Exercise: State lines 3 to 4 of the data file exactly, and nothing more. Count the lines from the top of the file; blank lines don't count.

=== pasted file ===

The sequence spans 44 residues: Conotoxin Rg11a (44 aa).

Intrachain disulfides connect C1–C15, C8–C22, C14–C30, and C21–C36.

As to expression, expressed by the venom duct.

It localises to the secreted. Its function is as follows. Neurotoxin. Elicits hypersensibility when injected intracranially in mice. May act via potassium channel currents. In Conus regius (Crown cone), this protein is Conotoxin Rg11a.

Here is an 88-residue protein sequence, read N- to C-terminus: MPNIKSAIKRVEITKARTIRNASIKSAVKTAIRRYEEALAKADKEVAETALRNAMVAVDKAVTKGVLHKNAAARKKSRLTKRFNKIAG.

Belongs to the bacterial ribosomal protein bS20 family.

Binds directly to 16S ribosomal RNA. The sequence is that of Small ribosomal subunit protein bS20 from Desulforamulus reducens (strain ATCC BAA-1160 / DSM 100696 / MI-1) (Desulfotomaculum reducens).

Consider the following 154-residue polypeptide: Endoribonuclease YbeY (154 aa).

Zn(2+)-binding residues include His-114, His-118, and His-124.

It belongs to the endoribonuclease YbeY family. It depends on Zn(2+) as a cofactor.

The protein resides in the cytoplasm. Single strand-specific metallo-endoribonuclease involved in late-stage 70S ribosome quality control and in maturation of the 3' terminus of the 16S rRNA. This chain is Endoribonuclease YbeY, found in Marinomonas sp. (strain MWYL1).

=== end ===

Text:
As to expression, expressed by the venom duct.

It localises to the secreted. Its function is as follows. Neurotoxin. Elicits hypersensibility when injected intracranially in mice. May act via potassium channel currents. In Conus regius (Crown cone), this protein is Conotoxin Rg11a.